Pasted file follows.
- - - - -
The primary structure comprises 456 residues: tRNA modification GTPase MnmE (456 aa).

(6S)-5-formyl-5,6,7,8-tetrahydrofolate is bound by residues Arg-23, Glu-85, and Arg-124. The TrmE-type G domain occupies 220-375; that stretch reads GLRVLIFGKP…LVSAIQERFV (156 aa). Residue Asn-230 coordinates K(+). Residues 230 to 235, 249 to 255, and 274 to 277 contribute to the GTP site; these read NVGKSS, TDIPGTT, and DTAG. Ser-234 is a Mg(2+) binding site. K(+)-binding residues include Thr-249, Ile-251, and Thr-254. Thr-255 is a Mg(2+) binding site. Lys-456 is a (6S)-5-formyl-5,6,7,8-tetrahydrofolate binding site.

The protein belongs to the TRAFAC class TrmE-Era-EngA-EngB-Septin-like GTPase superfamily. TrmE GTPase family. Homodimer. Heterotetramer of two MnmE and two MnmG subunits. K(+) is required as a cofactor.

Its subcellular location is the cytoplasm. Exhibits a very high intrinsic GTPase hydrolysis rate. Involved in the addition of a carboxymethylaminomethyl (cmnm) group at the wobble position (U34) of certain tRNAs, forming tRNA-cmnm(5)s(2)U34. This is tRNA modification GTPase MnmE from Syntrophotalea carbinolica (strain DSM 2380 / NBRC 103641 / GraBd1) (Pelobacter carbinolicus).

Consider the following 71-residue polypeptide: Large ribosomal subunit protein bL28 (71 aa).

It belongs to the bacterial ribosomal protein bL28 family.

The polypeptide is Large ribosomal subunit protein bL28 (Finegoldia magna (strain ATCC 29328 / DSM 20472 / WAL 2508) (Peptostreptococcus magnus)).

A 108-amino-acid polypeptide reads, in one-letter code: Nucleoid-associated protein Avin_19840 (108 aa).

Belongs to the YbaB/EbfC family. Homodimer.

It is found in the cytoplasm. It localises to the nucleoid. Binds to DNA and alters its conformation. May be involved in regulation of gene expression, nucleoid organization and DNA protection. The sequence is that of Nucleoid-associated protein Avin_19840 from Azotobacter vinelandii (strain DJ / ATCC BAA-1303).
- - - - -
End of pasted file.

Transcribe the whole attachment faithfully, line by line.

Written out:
The primary structure comprises 456 residues: tRNA modification GTPase MnmE (456 aa).

(6S)-5-formyl-5,6,7,8-tetrahydrofolate is bound by residues Arg-23, Glu-85, and Arg-124. The TrmE-type G domain occupies 220-375; that stretch reads GLRVLIFGKP…LVSAIQERFV (156 aa). Residue Asn-230 coordinates K(+). Residues 230 to 235, 249 to 255, and 274 to 277 contribute to the GTP site; these read NVGKSS, TDIPGTT, and DTAG. Ser-234 is a Mg(2+) binding site. K(+)-binding residues include Thr-249, Ile-251, and Thr-254. Thr-255 is a Mg(2+) binding site. Lys-456 is a (6S)-5-formyl-5,6,7,8-tetrahydrofolate binding site.

The protein belongs to the TRAFAC class TrmE-Era-EngA-EngB-Septin-like GTPase superfamily. TrmE GTPase family. Homodimer. Heterotetramer of two MnmE and two MnmG subunits. K(+) is required as a cofactor.

Its subcellular location is the cytoplasm. Exhibits a very high intrinsic GTPase hydrolysis rate. Involved in the addition of a carboxymethylaminomethyl (cmnm) group at the wobble position (U34) of certain tRNAs, forming tRNA-cmnm(5)s(2)U34. This is tRNA modification GTPase MnmE from Syntrophotalea carbinolica (strain DSM 2380 / NBRC 103641 / GraBd1) (Pelobacter carbinolicus).

Consider the following 71-residue polypeptide: Large ribosomal subunit protein bL28 (71 aa).

It belongs to the bacterial ribosomal protein bL28 family.

The polypeptide is Large ribosomal subunit protein bL28 (Finegoldia magna (strain ATCC 29328 / DSM 20472 / WAL 2508) (Peptostreptococcus magnus)).

A 108-amino-acid polypeptide reads, in one-letter code: Nucleoid-associated protein Avin_19840 (108 aa).

Belongs to the YbaB/EbfC family. Homodimer.

It is found in the cytoplasm. It localises to the nucleoid. Binds to DNA and alters its conformation. May be involved in regulation of gene expression, nucleoid organization and DNA protection. The sequence is that of Nucleoid-associated protein Avin_19840 from Azotobacter vinelandii (strain DJ / ATCC BAA-1303).